It argued that “producers who are already under pressure could be put in an unviable position and the supply chains that are critical to the global agricultural and food system could be put at risk.”

It cautioned that “such developments could increase the levels of global food insecurity as a result of COVID- 19.”

The Cairns Group said that in rejecting protectionism that could arise from the Covid-19, WTO members must embark on fundamental reforms across all the pillars for achieving “a fairer and more market-oriented agricultural trading system.”

Significantly, the European Union questioned the Cairns Group’s initiative as it ignored the multi-billion-dollar aid packages adopted by some members.

The EU said that the Cairns Group’s guidelines on food aid did not take into consideration the trade-distortive aspects of monetization of food aid, criticizing some members for not notifying their programs until now.

Canada, on behalf of the 13-member Ottawa Group, delivered the Group’s statement that emphasized taking trade policy actions that would support inclusive, sustainable, and resilient recovery.

Other members of the Ottawa Group such as Brazil, Singapore, the EU and Switzerland among others echoed their support while calling on members to keep global food supply chains open.

India sharply questioned the Cairns Group and the Ottawa Group about the underlying rationale of their statements.

New Delhi argued that there is a pressing need for a coordinated global response to the Covid-19 crisis.

However, the Cairns Group and the Ottawa Group are seeking “permanent tariff liberalization on a range of products in response to a temporary crisis”, India said, suggesting that attempts are being made to “use the crisis as an opportunity to gain market access for their exporters.”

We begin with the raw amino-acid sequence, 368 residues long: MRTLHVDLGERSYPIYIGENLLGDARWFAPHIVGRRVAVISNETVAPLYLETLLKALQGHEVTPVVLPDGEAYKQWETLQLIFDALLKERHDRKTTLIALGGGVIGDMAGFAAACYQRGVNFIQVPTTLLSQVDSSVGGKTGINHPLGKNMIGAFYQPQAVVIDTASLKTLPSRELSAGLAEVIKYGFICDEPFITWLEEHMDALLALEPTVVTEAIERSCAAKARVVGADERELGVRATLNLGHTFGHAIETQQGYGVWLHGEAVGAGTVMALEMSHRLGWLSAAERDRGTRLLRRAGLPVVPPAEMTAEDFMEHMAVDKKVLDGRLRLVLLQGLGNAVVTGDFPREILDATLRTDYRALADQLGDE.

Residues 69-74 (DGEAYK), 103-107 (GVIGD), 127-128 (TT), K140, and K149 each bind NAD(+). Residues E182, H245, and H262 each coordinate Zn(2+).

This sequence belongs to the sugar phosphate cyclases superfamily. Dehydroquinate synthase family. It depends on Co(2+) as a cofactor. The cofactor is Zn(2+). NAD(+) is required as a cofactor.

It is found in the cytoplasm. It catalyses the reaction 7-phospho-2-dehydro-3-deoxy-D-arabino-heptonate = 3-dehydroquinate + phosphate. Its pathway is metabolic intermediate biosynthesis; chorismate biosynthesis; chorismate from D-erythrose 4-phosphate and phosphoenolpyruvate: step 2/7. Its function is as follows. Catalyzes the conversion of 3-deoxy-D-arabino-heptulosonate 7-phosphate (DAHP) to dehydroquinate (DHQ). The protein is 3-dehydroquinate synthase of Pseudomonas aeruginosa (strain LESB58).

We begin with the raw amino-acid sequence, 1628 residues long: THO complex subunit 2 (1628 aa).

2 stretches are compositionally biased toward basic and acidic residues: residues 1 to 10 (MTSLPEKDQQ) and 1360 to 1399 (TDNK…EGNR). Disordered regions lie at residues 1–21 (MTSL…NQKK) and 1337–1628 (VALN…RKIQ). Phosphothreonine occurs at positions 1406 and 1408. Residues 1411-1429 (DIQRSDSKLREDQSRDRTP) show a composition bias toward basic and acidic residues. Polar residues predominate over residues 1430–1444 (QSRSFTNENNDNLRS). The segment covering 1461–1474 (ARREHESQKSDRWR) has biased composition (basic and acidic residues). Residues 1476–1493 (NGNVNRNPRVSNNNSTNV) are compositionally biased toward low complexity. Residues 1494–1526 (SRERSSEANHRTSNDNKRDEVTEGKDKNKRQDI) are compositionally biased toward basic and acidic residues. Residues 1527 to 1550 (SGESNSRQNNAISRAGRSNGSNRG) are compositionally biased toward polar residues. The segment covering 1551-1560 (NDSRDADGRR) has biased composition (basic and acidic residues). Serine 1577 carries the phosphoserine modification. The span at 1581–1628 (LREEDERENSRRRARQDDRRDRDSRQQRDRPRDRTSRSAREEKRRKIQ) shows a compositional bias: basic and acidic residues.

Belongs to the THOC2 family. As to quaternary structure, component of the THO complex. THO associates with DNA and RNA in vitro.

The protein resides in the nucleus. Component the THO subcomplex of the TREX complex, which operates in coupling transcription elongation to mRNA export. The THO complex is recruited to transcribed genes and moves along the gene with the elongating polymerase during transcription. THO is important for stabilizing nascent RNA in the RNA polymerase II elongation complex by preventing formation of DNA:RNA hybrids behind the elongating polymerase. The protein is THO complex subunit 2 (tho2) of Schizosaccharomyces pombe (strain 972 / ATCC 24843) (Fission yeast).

India said export restrictions on medical or agricultural products are consistent with the WTO provisions. India underscored the need for a “balanced, inclusive, and calibrated” response to Covid-19 pandemic.

India also called for eliminating the historic asymmetries in the global farm trade, particularly the elimination of the aggregate measurement of support (AMS) or the most trade-distorting subsidies provided by the developed countries.

Responding to the Ottawa statement, South Africa spoke about the multiple challenges being faced by the African region, emphasizing the need for “policy space” for supporting its poor and low-income farmers under Article 6.2 of the Agreement on Agriculture.

South Africa expressed concern “about the impact of the disposal of subsidized stocks at a time when our producers are under immense pressure as a result of COVID-19. We are already experiencing the impact of this on some of the agriculture products such as frozen potato chips” from the European Union.

It called “on all members to ensure that agricultural support measures remain within the rules provided by the multilateral trading system.”

More importantly, according to South Africa, “COVID-19 further highlights the urgent need to deliver on PSH (public stockholding programs) for food security purposes and to make provision for the inclusion of new programmes.”

South Africa emphasized the need “to prioritize the conclusion of work on mandated issues, including SSM (special safeguard mechanism) to address the destabilizing and crippling effects of import surges and downward price swings in the increasingly volatile global agricultural markets.”

“We need a balanced outcome that is reflective of priorities in agriculture, effectively responds to the effects of COVID-19 and addresses the long outstanding issues in which S&DT has to be an integral part,” South Africa said.

“COVID-19 is still evolving and affects countries differently. Countries must be allowed to adopt tailored responses that are specific to their challenges in accordance with WTO agreements. We cannot agree to proposals for global rulemaking that limit our policy options to respond to the crisis, to enhance our preparedness for future crises and to pursue our plans for economic recovery.”

The ACP (Africa, Caribbean, and Pacific) group also highlighted the challenges faced by its vulnerable farmers in global farm trade.

Brazil and New Zealand, which defended the Ottawa Group statement, expressed sharp concern on the food stockpiling programs by some members, suggesting that they would have adverse effects on global food markets.